It was clear by the time we had reached the first major climb at kilometer #4 that a natural selection had already taken place. I turned my head and noticed that for reasons unknown to me, Patrick and Sean were slightly behind!
The Hazards & Beauty Of The Trails
On the hill itself it was very noticeable that some competitors were already struggling – some even started to walk the steep climb. After a welcomed breather on a small plateau we all moved along the river on our way towards the reservoir and I felt very good I must say.
I progressively began to overtake quite a few people and it felt good. You know those runs everything seem to go according to plan or even better? Well, I was getting very confident if not euphoric.
So just when I was about to get ahead of myself in terms of ambitions, I got overtaken by a 13 year old at full pace, so much for my wanna be elite status you may say.
There was no more large groups, at that stage we were progressing in pairs or group of 3 to 4 runners max to the other side of the reservoir.
We navigated our way on a narrow forest trail, making sure to avoid roots, holes and other various uneven surfaces. It certainly made sure our senses were kept in check.
No matter how challenging the landscape we felt privileged to run around such beautiful scenery. Lovely trees with fantastic colours reflecting in the water.
Late summer flowers and squirrels staring at competitors, probably debating between themselves who would make a PB or not on that day.
The Descent To The Finish
At about kilometer 7/8, just before crossing the reservoir, a few runners had to reduce the pace significantly. Signalling that the course had taken its toll in terms of energy.
For the runners with stamina still intact, they progressed nicely downhill towards the finish line. A few locals on the side of the road were superb at encouraging runners and it gave some of us a great boost.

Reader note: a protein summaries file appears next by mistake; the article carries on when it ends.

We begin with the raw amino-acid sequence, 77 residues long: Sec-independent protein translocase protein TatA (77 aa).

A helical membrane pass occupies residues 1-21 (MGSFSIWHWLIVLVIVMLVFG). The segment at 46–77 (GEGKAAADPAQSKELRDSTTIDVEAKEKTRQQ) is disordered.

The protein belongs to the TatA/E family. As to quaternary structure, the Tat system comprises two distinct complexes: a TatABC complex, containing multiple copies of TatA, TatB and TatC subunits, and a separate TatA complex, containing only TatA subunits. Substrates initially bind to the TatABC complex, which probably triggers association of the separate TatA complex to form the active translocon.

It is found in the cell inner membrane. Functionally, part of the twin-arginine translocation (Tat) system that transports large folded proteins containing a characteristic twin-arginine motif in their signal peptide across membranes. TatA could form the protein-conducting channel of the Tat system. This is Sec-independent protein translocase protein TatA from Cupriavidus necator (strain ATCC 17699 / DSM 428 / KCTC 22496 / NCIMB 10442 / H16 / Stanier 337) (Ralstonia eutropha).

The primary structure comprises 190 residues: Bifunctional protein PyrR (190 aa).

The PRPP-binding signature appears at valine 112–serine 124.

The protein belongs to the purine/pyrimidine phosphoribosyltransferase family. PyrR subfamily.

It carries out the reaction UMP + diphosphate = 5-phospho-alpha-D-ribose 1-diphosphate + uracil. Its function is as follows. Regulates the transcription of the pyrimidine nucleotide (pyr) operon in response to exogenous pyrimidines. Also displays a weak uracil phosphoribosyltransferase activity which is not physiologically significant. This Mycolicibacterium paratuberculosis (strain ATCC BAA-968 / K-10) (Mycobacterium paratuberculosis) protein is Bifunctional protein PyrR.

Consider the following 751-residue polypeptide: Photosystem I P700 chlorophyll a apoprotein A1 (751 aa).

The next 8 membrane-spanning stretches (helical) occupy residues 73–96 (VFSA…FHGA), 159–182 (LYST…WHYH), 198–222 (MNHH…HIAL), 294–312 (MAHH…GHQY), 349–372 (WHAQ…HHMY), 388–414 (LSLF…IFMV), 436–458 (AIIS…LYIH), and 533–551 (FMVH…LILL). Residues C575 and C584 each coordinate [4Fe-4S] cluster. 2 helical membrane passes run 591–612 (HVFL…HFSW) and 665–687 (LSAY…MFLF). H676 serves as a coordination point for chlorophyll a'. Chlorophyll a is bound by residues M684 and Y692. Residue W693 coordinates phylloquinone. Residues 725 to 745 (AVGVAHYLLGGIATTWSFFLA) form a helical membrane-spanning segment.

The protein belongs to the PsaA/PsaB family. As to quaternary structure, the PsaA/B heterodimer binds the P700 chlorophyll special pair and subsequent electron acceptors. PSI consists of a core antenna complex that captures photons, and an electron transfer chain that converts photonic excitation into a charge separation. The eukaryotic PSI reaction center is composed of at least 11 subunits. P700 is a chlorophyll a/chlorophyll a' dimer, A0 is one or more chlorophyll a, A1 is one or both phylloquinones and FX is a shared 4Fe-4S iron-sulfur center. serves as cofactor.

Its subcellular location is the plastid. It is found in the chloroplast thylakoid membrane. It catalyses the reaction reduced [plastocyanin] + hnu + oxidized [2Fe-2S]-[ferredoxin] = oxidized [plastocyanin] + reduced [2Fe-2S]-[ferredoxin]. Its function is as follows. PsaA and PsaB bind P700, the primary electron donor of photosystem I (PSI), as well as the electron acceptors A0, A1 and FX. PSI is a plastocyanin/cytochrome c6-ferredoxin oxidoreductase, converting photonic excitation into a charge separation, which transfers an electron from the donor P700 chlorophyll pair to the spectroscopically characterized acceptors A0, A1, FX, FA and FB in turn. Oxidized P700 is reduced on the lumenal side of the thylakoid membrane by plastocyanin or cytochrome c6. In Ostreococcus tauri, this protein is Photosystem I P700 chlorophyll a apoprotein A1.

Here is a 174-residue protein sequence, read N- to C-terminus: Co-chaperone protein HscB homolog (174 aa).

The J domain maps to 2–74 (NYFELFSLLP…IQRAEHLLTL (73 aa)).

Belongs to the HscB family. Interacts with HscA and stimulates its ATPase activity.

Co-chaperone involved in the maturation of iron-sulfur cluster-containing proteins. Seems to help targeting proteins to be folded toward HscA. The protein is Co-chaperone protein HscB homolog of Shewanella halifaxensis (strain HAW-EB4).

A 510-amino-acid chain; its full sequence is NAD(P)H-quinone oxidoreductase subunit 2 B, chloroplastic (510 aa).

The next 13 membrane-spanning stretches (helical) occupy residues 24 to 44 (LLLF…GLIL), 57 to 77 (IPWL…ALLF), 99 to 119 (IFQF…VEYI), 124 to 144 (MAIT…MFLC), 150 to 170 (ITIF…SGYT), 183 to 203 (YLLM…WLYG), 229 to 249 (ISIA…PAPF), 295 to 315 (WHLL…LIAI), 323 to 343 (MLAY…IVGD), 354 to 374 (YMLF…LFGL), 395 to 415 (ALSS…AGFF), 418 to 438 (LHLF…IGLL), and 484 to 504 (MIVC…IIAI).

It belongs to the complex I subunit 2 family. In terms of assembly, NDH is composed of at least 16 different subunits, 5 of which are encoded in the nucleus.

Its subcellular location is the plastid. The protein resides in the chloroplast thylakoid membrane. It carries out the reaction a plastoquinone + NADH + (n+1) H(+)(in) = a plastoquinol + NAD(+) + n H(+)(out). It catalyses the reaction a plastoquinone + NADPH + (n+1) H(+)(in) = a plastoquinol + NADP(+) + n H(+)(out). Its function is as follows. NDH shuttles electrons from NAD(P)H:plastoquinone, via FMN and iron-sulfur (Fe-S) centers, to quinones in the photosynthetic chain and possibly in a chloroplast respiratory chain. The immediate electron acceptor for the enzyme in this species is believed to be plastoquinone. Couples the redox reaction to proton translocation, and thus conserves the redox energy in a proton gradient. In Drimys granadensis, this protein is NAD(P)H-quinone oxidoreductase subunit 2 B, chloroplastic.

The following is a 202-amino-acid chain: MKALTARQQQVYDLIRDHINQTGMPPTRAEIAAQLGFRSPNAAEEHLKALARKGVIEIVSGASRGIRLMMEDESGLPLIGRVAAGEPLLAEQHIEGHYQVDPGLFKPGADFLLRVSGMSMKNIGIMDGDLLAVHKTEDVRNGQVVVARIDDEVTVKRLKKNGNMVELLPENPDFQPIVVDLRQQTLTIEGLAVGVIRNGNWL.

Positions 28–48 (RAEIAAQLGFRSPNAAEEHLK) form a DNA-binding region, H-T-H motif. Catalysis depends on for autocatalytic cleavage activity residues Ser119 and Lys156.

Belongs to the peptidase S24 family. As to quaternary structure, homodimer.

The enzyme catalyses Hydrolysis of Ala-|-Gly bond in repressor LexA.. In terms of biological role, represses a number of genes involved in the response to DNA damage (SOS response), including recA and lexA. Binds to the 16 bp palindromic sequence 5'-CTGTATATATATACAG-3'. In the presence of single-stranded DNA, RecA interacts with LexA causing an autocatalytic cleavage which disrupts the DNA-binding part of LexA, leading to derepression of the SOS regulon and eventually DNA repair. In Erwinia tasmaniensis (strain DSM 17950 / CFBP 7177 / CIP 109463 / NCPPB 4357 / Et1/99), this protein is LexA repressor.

It was hot enough when I crossed the finish line. I was presented my medal and I waited for Patrick and Sean to join me very shortly after.
The start and finish were not the same location, so we took the opportunity to cool down with a small jog back to the start at St. Anne’s GAA club.
Made Feel Like A VIP
While exchanging our experiences and thoughts it was pretty clear that the consensus was ultra positive. We agreed it was amazing to have a race with such stunning scenery only 10 minutes from the city.
The wonderful BBQ smells welcomed us back to the GAA grounds where we had the prize giving. Add excellent organization and marshalling, and I don’t remember the last time I felt like a VIP at a race.
I learned a few things about off road and terrain running that day. Most importantly and unknown to me, it made me realize that there was a forest in the city.
Go to Born2Run Events for more on events in your area and to register.
We’re currently seeking writers who wish to contribute to The Smart Runner blog. No matter what level of running you happen to be at, we value your unique perspective. To find out what we’re looking for and make a submission to the “Stories” section check out the writing guidelines.